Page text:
Tri-town takes part in Moby-Dick Marathon
Every year the New Bedford Whaling Museum tackles a monumental literary task: reading through the entirety of Moby-Dick in one sitting. With a runtime of 25 hours, fans of Herman Melville’s whaling epic read snippets from the novel and volunteered for the museum to make it happen on Jan. 6.
Beginning at noon on Jan. 6 and ending at 1 p.m. the following day, over 200 readers from around the globe took turns reading at the Moby-Dick Marathon. The readings continued nonstop, even past midnight into Sunday.
This year’s event also featured some tri-town faces, including Richard Damaso of Mattapoisett, Tabor Academy’s Frank Townsend and Chris McEnroe served as readers. Susan Grosart and Ann Kirschmann of Marion and Barbara Poznysz of Mattapoisett volunteered at the event’s 23rd iteration.
A deep appreciation for the book unites the readers and volunteers.
“I always loved whales and Moby-Dick. But, I first read it in tenth grade. You have no idea what life is like in tenth grade. And so every time I read it I find something new,” Poznysz said
Kirschmann, who taught history at University of Massachusetts Dartmouth, acknowledged that the book is a difficult read.
“If you’re looking for a narrative, it’s going to be difficult,” she said.
However, she also used the event as a chance to dive into some of its layers.
“Whenever I had a little down time in my volunteering, I read a little bit. I didn’t read along with the readers, truth be told, because I couldn’t hear them” while greeting people by the door, Kirschmann admitted. “But it made me appreciate even more the depth of the book. There’s so much knowledge — it’s encyclopedic, and I find myself appreciating it more and more every time I read it.”
Although Frank Townsend teaches classics rather than literature, he was able to still find ways to connect with the work professionally and personally.
“I'm a language teacher, and Melville's use of language is delightful. Also, I'm a rower, a wooden boat aficionado, a history buff - so it's right in my wheelhouse,” Townsend explained.
Although he actively seeks out experiences that allow him to learn outside the classroom, he admitted to being a bit daunted by the task of reading out loud.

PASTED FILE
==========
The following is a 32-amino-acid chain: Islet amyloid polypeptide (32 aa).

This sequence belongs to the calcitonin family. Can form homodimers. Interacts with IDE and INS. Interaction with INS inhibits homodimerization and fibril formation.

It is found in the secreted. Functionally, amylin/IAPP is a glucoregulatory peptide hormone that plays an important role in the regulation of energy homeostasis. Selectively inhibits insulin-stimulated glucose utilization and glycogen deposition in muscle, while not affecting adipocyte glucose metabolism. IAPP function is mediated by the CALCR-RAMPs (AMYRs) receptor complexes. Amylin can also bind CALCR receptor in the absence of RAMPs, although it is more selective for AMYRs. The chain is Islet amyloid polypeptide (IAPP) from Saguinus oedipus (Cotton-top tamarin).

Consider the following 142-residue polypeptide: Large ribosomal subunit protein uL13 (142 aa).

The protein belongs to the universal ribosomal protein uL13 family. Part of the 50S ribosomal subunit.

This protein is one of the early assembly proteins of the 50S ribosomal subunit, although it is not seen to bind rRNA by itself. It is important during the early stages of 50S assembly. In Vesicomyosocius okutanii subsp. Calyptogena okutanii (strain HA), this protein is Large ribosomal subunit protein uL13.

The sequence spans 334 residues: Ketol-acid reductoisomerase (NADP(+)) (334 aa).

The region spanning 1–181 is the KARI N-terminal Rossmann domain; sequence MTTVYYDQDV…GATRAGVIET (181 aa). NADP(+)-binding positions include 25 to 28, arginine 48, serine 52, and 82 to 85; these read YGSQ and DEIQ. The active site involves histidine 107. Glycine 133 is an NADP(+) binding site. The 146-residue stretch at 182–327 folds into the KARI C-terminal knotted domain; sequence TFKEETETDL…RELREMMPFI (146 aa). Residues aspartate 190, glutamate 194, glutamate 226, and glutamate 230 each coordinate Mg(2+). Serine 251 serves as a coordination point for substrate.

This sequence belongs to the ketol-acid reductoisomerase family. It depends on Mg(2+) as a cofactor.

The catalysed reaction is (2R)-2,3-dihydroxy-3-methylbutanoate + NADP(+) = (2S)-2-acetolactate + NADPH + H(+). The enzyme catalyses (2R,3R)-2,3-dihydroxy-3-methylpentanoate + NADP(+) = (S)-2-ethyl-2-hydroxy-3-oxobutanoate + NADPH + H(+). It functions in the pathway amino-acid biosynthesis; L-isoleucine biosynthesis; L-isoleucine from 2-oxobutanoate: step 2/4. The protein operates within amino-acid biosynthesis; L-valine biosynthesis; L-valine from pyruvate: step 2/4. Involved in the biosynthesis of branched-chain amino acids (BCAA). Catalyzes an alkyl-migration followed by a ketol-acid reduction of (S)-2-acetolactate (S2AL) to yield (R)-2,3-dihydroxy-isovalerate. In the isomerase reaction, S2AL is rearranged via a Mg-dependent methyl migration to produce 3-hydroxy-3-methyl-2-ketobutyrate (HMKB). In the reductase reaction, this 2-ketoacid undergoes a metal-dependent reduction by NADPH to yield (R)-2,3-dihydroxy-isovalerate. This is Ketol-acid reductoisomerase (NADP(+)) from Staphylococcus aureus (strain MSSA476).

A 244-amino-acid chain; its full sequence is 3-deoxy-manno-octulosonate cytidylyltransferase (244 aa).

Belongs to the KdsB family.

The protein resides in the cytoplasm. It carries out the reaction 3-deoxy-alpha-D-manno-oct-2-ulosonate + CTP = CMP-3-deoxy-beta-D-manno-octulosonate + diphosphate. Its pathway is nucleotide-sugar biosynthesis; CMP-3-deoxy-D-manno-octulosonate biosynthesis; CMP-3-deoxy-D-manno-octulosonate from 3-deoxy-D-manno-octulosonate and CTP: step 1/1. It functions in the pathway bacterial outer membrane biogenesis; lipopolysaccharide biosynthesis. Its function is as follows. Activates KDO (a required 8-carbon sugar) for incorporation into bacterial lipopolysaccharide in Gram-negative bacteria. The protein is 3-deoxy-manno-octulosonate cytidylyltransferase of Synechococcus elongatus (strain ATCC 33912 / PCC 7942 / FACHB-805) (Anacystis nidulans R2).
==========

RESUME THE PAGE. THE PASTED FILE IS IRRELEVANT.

Townsend notes that Melville “uses Latin, New England sailor's dialect, invented words — so many different things to work out. Reading it out loud in front of people, especially people knowledgeable in the subject, is very intimidating.”
What makes the reading even harder, is the fact that it’s difficult to prepare.
“You can't really prepare,” Townsend explained, “since you only know roughly which section you will be reading from, but not exactly which pages.”
Still, his efforts included reading along, and listening to other people read the work.
“I read a few chapters, but I also listened to a wonderful reading, by William Hootkins, who played Porkins — if there are any Star Wars fans out there,” Townsend said. “He read so expressively, and made the story come alive like a watching a film.”
Townsend also enjoyed exploring other parts of the event and museum when he wasn’t reading.
“The open and crowded museum was so much fun,” he said and also mentioned savoring the chowder in the lobby, though he admitted that “I wasn't up for the full 24 hours. Maybe some day.”
A dedicated team of museum volunteers commit to the whole day, and some of them volunteering up until midnight, taking “the midnight watch,” and even coming in at 4 a.m. to start the morning watch.
Kirshmann has been volunteering for four years at the museum, delivering one of 13 programs that the museum provides to school children. Though some might shy away from greeting museum guests until midnight, she enjoys it, and is quick to credit other volunteers who stay even later than she does.
“It’s quieter, and I get to talk to people as they’re getting tired and heading back to the hotel after spending sometimes the whole day there,” Kirschmann said, adding that “I might add another watch shift next year, just to see what it’s like earlier in the day.”
Poznysz has been a docent for 15 years and involved in Moby-Dick event for 14. One of her favorite changes this year was having the readers read from chairs rather than podiums.
“This year we had it so that the readers can sit in chairs. It made it more homey and cozy, and people said that they were not as intimidated,” Poznysz said.
She was also quick to credit others for making the event happen.
“I can’t say enough about the custodial staff. They keep everything clean and functioning,” Poznysz said.
Both Kirschmann and Poznysz said that after volunteering together weekly, monthly volunteer council meetings and even volunteer Christmas parties, the group really does become as much social as it is about the museum itself.
“It’s a bunch of people who really love the museum. We would do anything they asked us to do,” Poznysz
Given that some of the volunteers are willing to come in at 4 a.m., those are hardly empty words. These people love the New Bedford Whaling museum, and love sharing it with the world.